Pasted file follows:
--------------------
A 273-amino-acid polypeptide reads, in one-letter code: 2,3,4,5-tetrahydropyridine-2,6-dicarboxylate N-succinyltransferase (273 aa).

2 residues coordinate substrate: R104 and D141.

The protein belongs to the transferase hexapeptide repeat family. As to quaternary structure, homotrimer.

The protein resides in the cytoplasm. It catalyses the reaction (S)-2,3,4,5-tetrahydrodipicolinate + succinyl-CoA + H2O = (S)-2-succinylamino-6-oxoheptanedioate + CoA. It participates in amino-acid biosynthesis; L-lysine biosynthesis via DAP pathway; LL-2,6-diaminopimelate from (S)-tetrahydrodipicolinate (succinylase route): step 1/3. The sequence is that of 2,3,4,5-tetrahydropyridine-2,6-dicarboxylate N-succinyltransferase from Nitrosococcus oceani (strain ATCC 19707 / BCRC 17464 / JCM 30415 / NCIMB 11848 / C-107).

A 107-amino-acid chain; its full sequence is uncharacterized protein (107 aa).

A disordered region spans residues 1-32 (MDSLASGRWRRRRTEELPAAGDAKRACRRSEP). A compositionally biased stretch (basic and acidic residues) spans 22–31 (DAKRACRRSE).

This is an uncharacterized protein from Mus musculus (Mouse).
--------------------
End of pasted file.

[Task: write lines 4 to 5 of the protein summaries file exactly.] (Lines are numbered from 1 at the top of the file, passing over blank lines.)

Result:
The protein resides in the cytoplasm. It catalyses the reaction (S)-2,3,4,5-tetrahydrodipicolinate + succinyl-CoA + H2O = (S)-2-succinylamino-6-oxoheptanedioate + CoA. It participates in amino-acid biosynthesis; L-lysine biosynthesis via DAP pathway; LL-2,6-diaminopimelate from (S)-tetrahydrodipicolinate (succinylase route): step 1/3. The sequence is that of 2,3,4,5-tetrahydropyridine-2,6-dicarboxylate N-succinyltransferase from Nitrosococcus oceani (strain ATCC 19707 / BCRC 17464 / JCM 30415 / NCIMB 11848 / C-107).

A 107-amino-acid chain; its full sequence is uncharacterized protein (107 aa).